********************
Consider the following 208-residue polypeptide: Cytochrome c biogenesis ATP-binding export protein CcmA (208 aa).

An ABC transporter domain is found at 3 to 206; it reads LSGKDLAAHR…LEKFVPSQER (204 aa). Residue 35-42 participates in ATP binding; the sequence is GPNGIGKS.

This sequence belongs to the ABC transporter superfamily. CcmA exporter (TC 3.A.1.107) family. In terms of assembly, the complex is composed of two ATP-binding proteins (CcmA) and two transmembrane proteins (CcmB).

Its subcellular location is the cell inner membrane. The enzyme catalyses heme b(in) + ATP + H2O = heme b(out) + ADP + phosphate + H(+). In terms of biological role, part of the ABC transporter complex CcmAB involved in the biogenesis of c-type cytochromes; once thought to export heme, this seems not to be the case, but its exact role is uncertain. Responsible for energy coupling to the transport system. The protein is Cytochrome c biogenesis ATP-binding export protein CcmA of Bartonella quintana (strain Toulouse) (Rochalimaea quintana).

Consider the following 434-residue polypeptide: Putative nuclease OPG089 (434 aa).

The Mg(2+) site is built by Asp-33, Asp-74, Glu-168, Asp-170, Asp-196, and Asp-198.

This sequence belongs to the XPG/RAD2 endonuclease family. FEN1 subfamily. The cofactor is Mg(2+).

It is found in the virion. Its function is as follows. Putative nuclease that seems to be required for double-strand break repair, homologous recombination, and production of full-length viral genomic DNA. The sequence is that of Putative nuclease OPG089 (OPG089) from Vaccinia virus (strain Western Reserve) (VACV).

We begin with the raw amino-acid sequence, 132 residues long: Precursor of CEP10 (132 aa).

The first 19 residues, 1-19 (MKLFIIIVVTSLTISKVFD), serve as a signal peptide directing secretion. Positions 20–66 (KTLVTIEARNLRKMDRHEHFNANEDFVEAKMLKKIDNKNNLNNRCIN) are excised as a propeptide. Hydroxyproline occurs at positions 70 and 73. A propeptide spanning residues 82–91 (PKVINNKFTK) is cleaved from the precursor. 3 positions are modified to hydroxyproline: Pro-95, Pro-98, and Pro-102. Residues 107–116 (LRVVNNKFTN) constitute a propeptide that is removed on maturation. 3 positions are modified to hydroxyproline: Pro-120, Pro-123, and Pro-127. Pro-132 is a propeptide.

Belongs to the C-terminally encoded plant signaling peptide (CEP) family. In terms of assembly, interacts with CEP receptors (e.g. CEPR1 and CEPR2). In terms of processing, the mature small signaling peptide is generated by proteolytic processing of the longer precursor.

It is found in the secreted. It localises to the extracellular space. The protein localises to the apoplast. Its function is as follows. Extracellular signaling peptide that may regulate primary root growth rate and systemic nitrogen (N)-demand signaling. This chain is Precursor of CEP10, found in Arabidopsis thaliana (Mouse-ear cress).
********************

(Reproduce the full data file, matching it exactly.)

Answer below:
Consider the following 208-residue polypeptide: Cytochrome c biogenesis ATP-binding export protein CcmA (208 aa).

An ABC transporter domain is found at 3 to 206; it reads LSGKDLAAHR…LEKFVPSQER (204 aa). Residue 35-42 participates in ATP binding; the sequence is GPNGIGKS.

This sequence belongs to the ABC transporter superfamily. CcmA exporter (TC 3.A.1.107) family. In terms of assembly, the complex is composed of two ATP-binding proteins (CcmA) and two transmembrane proteins (CcmB).

Its subcellular location is the cell inner membrane. The enzyme catalyses heme b(in) + ATP + H2O = heme b(out) + ADP + phosphate + H(+). In terms of biological role, part of the ABC transporter complex CcmAB involved in the biogenesis of c-type cytochromes; once thought to export heme, this seems not to be the case, but its exact role is uncertain. Responsible for energy coupling to the transport system. The protein is Cytochrome c biogenesis ATP-binding export protein CcmA of Bartonella quintana (strain Toulouse) (Rochalimaea quintana).

Consider the following 434-residue polypeptide: Putative nuclease OPG089 (434 aa).

The Mg(2+) site is built by Asp-33, Asp-74, Glu-168, Asp-170, Asp-196, and Asp-198.

This sequence belongs to the XPG/RAD2 endonuclease family. FEN1 subfamily. The cofactor is Mg(2+).

It is found in the virion. Its function is as follows. Putative nuclease that seems to be required for double-strand break repair, homologous recombination, and production of full-length viral genomic DNA. The sequence is that of Putative nuclease OPG089 (OPG089) from Vaccinia virus (strain Western Reserve) (VACV).

We begin with the raw amino-acid sequence, 132 residues long: Precursor of CEP10 (132 aa).

The first 19 residues, 1-19 (MKLFIIIVVTSLTISKVFD), serve as a signal peptide directing secretion. Positions 20–66 (KTLVTIEARNLRKMDRHEHFNANEDFVEAKMLKKIDNKNNLNNRCIN) are excised as a propeptide. Hydroxyproline occurs at positions 70 and 73. A propeptide spanning residues 82–91 (PKVINNKFTK) is cleaved from the precursor. 3 positions are modified to hydroxyproline: Pro-95, Pro-98, and Pro-102. Residues 107–116 (LRVVNNKFTN) constitute a propeptide that is removed on maturation. 3 positions are modified to hydroxyproline: Pro-120, Pro-123, and Pro-127. Pro-132 is a propeptide.

Belongs to the C-terminally encoded plant signaling peptide (CEP) family. In terms of assembly, interacts with CEP receptors (e.g. CEPR1 and CEPR2). In terms of processing, the mature small signaling peptide is generated by proteolytic processing of the longer precursor.

It is found in the secreted. It localises to the extracellular space. The protein localises to the apoplast. Its function is as follows. Extracellular signaling peptide that may regulate primary root growth rate and systemic nitrogen (N)-demand signaling. This chain is Precursor of CEP10, found in Arabidopsis thaliana (Mouse-ear cress).